At the time of writing this, another man raped a woman, this time over in Highnam, near Gloucester. The woman who survived – my thoughts are with her, it’s where my words fail.
So, this is a message for men. We need you to hear this. Because you need to know what it’s like for us—all the time. And it’s by you understanding what’s acceptable and not, we might stand a chance at stopping sexual violence.
Last week, it was raining. I was waiting for someone, ironically a BBC Points West producer, to do an interview about the recent sexual assaults in Stroud and our response to it, i.e. launching a lobby group, Enough’s Enough, and staging a protest march on 17 September at 11 am. The rain came down heavy. I didn’t have a brolly, so I ducked under the tunnel, so I didn’t get soaked. I absentmindedly checked my messages, and when I looked back up, I noticed a loading truck parked with two workmen in hi-viz jackets.
At first, I didn’t think anything of it, so much was I on my phone, sorting out some work stuff. But then I began to notice. Now and then, one of the workers, in particular, would stare at me. I’m not talking about a flirtatious smile here. No. Instead, it was a hard stare, unapologetic in its consistency, the kind of stare that said, I have a right to look at you. I didn’t know where to look, so I rechecked my phone. Maybe he’d stop, I thought, but no, sure enough, when I raised my head again, there he was, staring. I’m a strong woman, but that stare began to get to me. The rain was heavier, the sky darker, and even though the other man in the truck was present, his colleague kept glancing over. The fact that it was daytime gave me no reassurance – assaults have happened in daylight, and even if I was okay now, would they clock my face and remember me when they saw me again?
The fact was, I didn’t know. And that’s the issue, isn’t it? That, as women, we don’t know. And men don’t always realise this. Except, on that day, these two did. Because, once the producer called to say they were ready for the interview, I had to leave the tunnel, and as I did, I went into auto-pilot-duck-my-head-and-scurry, then I paused, thought of the women men had assaulted. I got brave, stopped at the truck, took a deep breath – and knocked on the window. “Hi,” I said, “I noticed you were both, particularly you, Sir, were staring at me when I was in the tunnel.” They immediately went into denial. “No, no,” I said, slicing through, “it’s not up for debate; you were.”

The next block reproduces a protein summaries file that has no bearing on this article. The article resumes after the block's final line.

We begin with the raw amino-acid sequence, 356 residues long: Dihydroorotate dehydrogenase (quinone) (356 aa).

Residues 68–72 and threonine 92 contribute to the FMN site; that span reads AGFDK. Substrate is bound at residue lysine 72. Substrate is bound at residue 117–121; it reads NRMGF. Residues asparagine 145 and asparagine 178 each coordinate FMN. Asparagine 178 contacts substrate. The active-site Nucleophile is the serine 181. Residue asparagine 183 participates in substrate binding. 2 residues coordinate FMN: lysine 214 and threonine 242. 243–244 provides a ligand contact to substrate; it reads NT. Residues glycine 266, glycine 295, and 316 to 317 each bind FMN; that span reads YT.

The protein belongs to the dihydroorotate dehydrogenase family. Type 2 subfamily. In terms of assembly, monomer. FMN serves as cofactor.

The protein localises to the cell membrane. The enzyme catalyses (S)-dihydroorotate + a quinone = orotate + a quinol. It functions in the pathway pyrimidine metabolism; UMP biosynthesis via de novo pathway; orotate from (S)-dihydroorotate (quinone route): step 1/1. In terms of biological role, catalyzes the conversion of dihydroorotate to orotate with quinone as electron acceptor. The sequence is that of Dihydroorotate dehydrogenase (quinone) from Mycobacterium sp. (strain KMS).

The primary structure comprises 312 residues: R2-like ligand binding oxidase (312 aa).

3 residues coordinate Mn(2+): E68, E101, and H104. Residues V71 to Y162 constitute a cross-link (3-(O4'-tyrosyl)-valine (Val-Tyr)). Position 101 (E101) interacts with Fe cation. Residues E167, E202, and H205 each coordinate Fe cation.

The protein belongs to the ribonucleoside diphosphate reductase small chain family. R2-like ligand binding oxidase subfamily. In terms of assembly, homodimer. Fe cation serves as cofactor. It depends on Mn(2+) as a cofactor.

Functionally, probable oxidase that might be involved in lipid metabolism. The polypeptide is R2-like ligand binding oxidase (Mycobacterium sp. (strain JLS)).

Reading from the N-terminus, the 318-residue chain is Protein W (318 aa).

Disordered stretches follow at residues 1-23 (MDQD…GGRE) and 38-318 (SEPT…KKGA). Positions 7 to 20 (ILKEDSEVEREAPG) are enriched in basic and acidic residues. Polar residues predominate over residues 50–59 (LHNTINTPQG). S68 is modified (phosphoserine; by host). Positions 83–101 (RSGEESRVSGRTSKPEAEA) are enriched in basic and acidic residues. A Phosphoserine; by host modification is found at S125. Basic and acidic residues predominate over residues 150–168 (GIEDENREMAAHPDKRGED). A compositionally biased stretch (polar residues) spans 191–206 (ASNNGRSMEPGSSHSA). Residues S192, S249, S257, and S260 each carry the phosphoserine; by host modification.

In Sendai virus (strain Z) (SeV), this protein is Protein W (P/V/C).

I then told them how intimidating it was for me and that, as women, we can never know if that stare is a threat. They were surprised. Something so blase to them was everything to me. It hit a chord. To my surprise, they apologised. I then told them about the recent assaults and the protest on 17 September. Then, my heart rate slamming, I left.
I’d like to say this sort of thing is unusual, but it’s not. The day I wrote this article, a builder followed me a little when I was running, so I stopped. He seemed surprised, and I told him that it seemed as if he were walking after me, and it spooked me. This time, there was no apology or understanding – just laughter. He laughed at me, that kind of laugh that says you’re being ridiculous. I didn’t like it. I went quiet and ran off, with my keys in my hand, just in case (ask any woman – we use keys as protection; most men, even those close to us, don’t realise this).
Men, hear us. We need you to talk, learn and listen. I don’t have all the answers but I do know conversation helps. We need the law to do better, the media to do better, and for men to step up. See you at the protest march.
Enough’s Enough march to demand an end to sexual violence against women and girls is on 17 September, 11 am, meeting on the green outside the Lock Keeper’s Cafe, Stroud.
Protest day helpers are needed. See https://www.facebook.com/Enoughs-Enough-104969892321799